If an animal is infected with disease organisms, particularly a bacterial or viral infection, it produces antibodies in the blood which engulf and destroy the invading bacteria or viruses. When all bacteria or viruses are destroyed, the animal recovers. The antibodies remain in the blood. If the animal is later exposed to that same infection, it may show slight signs of illness or no signs at all. This ability  to withstand infection is called immunity. There are four  kinds

of immunity:


This is the type of immunity acquired by an animal that has been infected by disease organisms and has recovered. Antibodies remain in the animal and it has a natural immunity to that particular disease, often for the rest of its life.


This is produced by giving an animal a very mild dose of an infection and allowing it to produce the antibodies to  combat  the  disease.  It  is  done  by  injecting     the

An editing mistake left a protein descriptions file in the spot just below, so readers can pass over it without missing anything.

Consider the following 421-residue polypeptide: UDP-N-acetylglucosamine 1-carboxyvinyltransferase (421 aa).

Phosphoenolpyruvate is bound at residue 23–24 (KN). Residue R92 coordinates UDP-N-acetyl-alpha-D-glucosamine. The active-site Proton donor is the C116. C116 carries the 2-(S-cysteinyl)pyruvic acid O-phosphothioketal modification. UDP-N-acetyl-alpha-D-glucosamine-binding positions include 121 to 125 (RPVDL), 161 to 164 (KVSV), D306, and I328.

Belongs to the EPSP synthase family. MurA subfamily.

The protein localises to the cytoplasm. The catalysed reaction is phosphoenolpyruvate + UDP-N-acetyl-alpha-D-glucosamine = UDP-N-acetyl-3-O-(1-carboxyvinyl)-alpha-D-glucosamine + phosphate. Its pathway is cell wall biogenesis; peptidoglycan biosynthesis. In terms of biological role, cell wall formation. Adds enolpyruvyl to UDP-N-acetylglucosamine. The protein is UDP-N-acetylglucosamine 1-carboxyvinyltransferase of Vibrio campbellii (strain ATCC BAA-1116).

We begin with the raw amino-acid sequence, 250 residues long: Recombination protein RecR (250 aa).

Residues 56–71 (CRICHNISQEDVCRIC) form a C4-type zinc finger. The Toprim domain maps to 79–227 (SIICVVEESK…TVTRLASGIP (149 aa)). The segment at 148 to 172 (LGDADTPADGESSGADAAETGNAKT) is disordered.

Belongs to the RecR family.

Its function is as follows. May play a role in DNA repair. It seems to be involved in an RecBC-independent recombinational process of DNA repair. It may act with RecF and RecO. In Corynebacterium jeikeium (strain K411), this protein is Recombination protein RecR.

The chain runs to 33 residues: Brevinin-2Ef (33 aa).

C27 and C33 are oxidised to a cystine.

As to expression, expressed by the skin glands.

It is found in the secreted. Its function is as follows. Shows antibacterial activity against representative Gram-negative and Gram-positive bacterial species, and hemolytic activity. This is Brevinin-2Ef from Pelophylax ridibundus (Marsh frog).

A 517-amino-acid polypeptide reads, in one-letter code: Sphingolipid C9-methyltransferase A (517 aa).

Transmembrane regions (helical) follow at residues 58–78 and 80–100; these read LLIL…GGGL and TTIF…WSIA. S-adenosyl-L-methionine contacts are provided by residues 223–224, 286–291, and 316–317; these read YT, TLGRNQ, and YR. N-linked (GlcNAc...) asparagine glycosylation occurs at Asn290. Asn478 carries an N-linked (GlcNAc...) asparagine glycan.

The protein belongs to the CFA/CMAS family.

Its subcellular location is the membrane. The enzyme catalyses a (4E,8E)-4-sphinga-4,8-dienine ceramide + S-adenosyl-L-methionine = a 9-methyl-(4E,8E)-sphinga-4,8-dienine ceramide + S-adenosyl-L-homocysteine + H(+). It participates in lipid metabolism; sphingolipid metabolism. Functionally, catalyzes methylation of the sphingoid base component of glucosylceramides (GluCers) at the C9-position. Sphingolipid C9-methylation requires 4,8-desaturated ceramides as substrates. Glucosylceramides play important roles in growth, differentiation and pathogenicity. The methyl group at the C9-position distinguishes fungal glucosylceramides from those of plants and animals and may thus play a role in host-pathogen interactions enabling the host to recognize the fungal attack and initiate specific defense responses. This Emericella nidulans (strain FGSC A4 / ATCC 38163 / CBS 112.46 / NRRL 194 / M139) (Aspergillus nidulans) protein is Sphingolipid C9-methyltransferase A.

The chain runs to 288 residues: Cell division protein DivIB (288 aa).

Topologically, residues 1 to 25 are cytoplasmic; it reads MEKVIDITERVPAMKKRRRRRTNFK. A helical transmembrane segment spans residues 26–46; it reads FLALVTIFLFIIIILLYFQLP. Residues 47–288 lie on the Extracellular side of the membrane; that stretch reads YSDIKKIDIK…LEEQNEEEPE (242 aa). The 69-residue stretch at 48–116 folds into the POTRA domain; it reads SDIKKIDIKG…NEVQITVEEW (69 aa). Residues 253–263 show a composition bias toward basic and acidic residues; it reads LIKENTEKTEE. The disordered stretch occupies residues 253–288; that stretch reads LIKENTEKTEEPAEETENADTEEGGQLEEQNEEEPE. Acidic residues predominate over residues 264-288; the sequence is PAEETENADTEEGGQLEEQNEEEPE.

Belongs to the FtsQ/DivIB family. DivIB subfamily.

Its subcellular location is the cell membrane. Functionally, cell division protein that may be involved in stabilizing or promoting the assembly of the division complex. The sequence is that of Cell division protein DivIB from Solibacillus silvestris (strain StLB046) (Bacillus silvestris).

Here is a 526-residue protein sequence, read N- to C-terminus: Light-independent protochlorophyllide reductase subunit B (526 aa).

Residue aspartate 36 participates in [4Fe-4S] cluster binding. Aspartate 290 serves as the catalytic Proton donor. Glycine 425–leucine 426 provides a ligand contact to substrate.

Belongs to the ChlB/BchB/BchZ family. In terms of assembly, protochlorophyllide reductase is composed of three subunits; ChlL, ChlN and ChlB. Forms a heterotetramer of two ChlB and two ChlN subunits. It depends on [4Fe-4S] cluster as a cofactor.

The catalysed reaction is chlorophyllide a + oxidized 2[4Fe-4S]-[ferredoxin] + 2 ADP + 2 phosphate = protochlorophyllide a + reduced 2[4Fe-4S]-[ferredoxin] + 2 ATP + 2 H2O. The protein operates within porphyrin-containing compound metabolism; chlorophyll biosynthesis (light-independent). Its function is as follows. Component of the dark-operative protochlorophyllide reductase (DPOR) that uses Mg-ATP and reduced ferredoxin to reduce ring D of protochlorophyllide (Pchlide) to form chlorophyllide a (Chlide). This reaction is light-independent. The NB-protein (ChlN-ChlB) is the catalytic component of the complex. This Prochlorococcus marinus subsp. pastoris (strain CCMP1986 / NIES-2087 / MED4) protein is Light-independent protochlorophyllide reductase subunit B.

animal with a small amount of the bacteria or viruses which cause the disease. The organisms injected into the animal can be alive, using what is called a live vaccine, or they can be dead, using a dead vaccine.


This is the type of immunity acquired by a calf when it drinks its mother’s colostrum. The antibodies pass from the mother’s blood into the colostrum where they are ingested by the calf and pass into the calf’s blood giving it immunity. This type of immunity is effective only for a short time.

In the case of a calf, immunity against scours acquired through the mother’s colostrum lasts for about the first 10 days of its life. After that, it begins to build up a natural active  immunity against scours.


If an animal is injected with a low level of organisms of a disease, it will produce antibodies  to combat that disease. After a few days it will be able to receive a larger dose of the disease organisms without being seriously affected. This process can be repeated over a period of time until the animal is receiving doses of the disease organisms that would normally kill it. The animal has developed immunity to the disease, but because this immunity has been acquired by infecting the animal in the first place, it is called artificial immunity.